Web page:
In a recent decision, CML V, LLC v. Bax, et al., C.A. No 5373-VCL (Del. Ch. Nov. 3, 2010), the Delaware Court of Chancery held that, unlike Delaware corporations, creditors of an insolvent Delaware limited liability company cannot bring derivative actions against the members or managers of the company unless they specifically contract for such rights. The decision effectively precludes creditors of insolvent limited liability companies from suing members and managers for breaches of fiduciary duties owed to the company, unless they amend the company's limited liability operating agreement to provide directly that such duties are owed to creditors.
The Chancery Court noted that the ruling contradicts widespread assumptions held by both academics and the Delaware courts themselves. In fact, this ruling runs contrary to common commercial practice, in which the form of an entity, whether a corporation, limited liability company or limited partnership, is most often selected for tax or corporate control reasons, with the expectation that the general tenets of the Delaware corporate law apply.
According to the decision, JetDirect Aviation Holdings, LLC was highly leveraged and had volatile cash flows and internal control deficiencies. In April 2007, CML V, LLC loaned JetDirect approximately $34 million. Subsequently, in late 2007, JetDirect's board of managers undertook four major acquisitions allegedly without the benefit of current information on the company's financial condition. JetDirect defaulted on its loan obligations to CML in June 2007 and was insolvent by January 2008, at which time JetDirect's managers began liquidating some of JetDirect's assets, including selling certain assets to manager controlled entities. CML alleges that such sales were approved by JetDirect's board without an adequate review of the fairness of such transactions and, thus, breached fiduciary duties owed indirectly to CML. Such duties are indirect because at the juncture of insolvency creditors, rather than the company's equity holders, become the residual stakeholders.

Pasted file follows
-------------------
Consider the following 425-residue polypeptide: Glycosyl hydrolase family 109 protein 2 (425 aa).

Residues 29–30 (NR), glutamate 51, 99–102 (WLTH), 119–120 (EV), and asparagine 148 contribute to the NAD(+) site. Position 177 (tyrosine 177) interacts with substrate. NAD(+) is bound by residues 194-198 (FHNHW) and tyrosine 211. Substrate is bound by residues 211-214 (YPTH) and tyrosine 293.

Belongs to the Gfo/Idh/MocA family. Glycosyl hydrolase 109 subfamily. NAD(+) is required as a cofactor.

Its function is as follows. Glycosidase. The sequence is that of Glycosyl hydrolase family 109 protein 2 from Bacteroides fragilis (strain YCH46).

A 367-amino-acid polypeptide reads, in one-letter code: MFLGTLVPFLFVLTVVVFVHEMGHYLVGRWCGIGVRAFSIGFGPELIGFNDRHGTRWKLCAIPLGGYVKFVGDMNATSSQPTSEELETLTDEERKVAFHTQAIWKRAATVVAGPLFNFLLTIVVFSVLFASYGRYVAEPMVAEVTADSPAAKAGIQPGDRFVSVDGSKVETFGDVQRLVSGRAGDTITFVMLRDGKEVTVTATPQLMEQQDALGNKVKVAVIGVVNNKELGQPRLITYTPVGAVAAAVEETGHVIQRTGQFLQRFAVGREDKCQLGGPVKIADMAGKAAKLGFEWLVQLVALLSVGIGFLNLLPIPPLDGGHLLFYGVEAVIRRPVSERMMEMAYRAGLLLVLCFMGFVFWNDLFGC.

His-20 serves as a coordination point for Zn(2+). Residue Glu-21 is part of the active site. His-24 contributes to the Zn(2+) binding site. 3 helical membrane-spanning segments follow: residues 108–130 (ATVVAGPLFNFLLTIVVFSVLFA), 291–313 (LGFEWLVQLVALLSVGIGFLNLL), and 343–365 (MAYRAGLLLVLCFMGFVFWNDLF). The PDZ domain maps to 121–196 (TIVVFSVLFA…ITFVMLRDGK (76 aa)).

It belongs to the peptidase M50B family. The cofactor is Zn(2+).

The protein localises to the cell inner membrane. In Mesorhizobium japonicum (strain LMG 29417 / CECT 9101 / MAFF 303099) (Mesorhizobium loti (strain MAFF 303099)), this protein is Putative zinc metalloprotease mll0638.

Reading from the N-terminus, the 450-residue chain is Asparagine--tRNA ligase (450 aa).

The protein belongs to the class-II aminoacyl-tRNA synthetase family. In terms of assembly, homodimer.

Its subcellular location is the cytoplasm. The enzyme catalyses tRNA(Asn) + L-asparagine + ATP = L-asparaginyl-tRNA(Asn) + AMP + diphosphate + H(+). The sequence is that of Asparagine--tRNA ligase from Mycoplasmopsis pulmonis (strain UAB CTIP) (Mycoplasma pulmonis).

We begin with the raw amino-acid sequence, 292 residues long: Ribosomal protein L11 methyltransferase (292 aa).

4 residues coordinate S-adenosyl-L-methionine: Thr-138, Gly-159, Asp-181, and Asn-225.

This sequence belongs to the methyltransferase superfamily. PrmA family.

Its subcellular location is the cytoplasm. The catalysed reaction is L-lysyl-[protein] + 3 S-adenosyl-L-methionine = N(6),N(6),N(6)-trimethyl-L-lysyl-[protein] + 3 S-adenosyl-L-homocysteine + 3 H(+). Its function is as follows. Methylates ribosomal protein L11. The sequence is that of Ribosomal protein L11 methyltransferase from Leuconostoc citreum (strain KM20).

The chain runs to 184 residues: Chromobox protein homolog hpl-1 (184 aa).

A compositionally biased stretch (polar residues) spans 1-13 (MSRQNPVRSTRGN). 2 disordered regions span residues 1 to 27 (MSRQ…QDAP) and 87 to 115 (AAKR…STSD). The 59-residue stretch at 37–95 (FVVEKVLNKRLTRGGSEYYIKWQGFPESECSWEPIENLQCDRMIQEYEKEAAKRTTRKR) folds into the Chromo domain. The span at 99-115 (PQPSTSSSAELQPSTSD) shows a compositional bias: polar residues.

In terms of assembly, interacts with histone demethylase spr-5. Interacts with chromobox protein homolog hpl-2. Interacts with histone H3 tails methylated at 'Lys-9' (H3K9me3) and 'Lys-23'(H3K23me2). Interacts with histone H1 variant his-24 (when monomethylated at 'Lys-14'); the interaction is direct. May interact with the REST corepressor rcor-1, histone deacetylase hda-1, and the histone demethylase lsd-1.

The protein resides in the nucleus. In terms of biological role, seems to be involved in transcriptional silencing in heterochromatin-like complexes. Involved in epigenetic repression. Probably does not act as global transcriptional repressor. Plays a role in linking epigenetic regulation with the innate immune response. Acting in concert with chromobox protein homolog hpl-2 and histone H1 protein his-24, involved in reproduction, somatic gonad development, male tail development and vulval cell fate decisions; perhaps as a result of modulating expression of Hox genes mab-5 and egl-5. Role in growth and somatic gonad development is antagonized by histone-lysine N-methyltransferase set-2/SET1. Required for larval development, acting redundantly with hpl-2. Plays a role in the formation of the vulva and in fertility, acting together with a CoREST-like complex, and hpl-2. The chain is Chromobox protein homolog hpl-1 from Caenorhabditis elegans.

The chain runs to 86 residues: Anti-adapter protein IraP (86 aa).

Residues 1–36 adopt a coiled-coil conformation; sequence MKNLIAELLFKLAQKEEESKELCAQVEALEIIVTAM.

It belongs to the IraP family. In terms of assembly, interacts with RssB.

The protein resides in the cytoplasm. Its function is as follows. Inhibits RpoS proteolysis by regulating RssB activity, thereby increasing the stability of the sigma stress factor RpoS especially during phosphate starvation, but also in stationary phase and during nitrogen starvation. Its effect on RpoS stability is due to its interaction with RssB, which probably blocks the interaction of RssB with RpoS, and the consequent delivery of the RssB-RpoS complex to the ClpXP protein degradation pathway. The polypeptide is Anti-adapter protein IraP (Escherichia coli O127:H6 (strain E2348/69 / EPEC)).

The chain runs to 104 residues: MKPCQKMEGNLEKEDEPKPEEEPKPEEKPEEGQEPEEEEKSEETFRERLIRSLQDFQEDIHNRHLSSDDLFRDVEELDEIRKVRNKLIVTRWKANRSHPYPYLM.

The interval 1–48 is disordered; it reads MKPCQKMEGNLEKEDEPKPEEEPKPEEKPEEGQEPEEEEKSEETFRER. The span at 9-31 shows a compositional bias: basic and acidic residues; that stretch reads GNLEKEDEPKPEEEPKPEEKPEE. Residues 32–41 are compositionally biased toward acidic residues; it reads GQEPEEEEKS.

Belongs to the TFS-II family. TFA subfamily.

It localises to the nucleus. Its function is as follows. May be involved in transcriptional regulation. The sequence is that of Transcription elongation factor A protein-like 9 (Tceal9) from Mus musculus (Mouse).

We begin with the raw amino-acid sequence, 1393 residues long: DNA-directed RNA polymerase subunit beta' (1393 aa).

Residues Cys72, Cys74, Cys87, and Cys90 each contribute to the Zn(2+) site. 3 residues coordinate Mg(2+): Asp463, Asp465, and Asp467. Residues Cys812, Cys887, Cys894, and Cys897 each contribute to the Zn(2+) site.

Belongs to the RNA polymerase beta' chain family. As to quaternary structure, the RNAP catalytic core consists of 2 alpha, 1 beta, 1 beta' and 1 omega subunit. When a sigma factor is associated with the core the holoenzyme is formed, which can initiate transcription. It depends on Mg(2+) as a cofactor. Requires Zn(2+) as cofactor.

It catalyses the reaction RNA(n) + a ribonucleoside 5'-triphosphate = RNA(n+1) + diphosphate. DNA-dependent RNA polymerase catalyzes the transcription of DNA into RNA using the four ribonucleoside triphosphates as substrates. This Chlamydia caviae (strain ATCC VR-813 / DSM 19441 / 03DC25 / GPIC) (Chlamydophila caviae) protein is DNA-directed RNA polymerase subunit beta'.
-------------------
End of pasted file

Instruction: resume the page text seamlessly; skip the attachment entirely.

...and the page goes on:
Each of JetDirect's operating subsidiaries eventually commenced bankruptcy cases and CML brought claims both directly against JetDirect on account of JetDirect's defaults under the loan and derivatively against JetDirect's mangers for breach of fiduciary duties owed to CML. The derivative claims were based on allegations that JetDirect was either in the zone of insolvency or insolvent by April 2007, thus, the managers owed fiduciary duties to its creditors, including CML, and the managers breached those duties. The alleged fiduciary duties breached by the managers were (i) their duty of care, by approving the 2007 acquisitions while "lacking critical information relating to JetDirect's financial condition," (ii) their duty of loyalty, by acting in bad faith when "failing to implement and monitor an adequate system of internal controls" and (iii) their duty of loyalty by "benefiting from self interested asset sales." JetDirect's mangers moved to dismiss CML's derivative claims against them, arguing that CML lacks standing to bring derivative suits under the LLC Act.